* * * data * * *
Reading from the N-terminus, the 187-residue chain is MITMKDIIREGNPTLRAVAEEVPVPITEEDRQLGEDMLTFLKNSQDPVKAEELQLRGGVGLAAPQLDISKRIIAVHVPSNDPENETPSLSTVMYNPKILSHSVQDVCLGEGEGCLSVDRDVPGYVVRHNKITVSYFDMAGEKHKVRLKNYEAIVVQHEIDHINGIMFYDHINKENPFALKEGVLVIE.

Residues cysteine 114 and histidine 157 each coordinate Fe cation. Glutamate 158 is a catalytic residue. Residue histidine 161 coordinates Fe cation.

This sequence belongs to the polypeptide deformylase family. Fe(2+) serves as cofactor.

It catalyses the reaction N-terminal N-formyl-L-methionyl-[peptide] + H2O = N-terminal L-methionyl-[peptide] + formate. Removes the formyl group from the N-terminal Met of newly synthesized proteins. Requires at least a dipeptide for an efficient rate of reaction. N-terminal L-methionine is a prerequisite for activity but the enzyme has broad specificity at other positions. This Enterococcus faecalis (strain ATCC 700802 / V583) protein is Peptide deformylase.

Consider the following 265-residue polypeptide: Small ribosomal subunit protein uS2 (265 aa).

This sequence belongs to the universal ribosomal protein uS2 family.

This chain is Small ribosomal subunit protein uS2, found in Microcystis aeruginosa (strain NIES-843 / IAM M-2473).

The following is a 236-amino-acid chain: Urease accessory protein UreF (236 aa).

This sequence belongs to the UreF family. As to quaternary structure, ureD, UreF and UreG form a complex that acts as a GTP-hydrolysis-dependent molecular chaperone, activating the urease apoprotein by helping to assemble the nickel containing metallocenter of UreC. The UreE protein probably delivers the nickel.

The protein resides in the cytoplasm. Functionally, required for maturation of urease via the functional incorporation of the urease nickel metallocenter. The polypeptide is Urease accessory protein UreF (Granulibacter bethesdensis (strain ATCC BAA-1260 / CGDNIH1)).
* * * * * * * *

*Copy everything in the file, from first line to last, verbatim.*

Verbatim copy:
Reading from the N-terminus, the 187-residue chain is MITMKDIIREGNPTLRAVAEEVPVPITEEDRQLGEDMLTFLKNSQDPVKAEELQLRGGVGLAAPQLDISKRIIAVHVPSNDPENETPSLSTVMYNPKILSHSVQDVCLGEGEGCLSVDRDVPGYVVRHNKITVSYFDMAGEKHKVRLKNYEAIVVQHEIDHINGIMFYDHINKENPFALKEGVLVIE.

Residues cysteine 114 and histidine 157 each coordinate Fe cation. Glutamate 158 is a catalytic residue. Residue histidine 161 coordinates Fe cation.

This sequence belongs to the polypeptide deformylase family. Fe(2+) serves as cofactor.

It catalyses the reaction N-terminal N-formyl-L-methionyl-[peptide] + H2O = N-terminal L-methionyl-[peptide] + formate. Removes the formyl group from the N-terminal Met of newly synthesized proteins. Requires at least a dipeptide for an efficient rate of reaction. N-terminal L-methionine is a prerequisite for activity but the enzyme has broad specificity at other positions. This Enterococcus faecalis (strain ATCC 700802 / V583) protein is Peptide deformylase.

Consider the following 265-residue polypeptide: Small ribosomal subunit protein uS2 (265 aa).

This sequence belongs to the universal ribosomal protein uS2 family.

This chain is Small ribosomal subunit protein uS2, found in Microcystis aeruginosa (strain NIES-843 / IAM M-2473).

The following is a 236-amino-acid chain: Urease accessory protein UreF (236 aa).

This sequence belongs to the UreF family. As to quaternary structure, ureD, UreF and UreG form a complex that acts as a GTP-hydrolysis-dependent molecular chaperone, activating the urease apoprotein by helping to assemble the nickel containing metallocenter of UreC. The UreE protein probably delivers the nickel.

The protein resides in the cytoplasm. Functionally, required for maturation of urease via the functional incorporation of the urease nickel metallocenter. The polypeptide is Urease accessory protein UreF (Granulibacter bethesdensis (strain ATCC BAA-1260 / CGDNIH1)).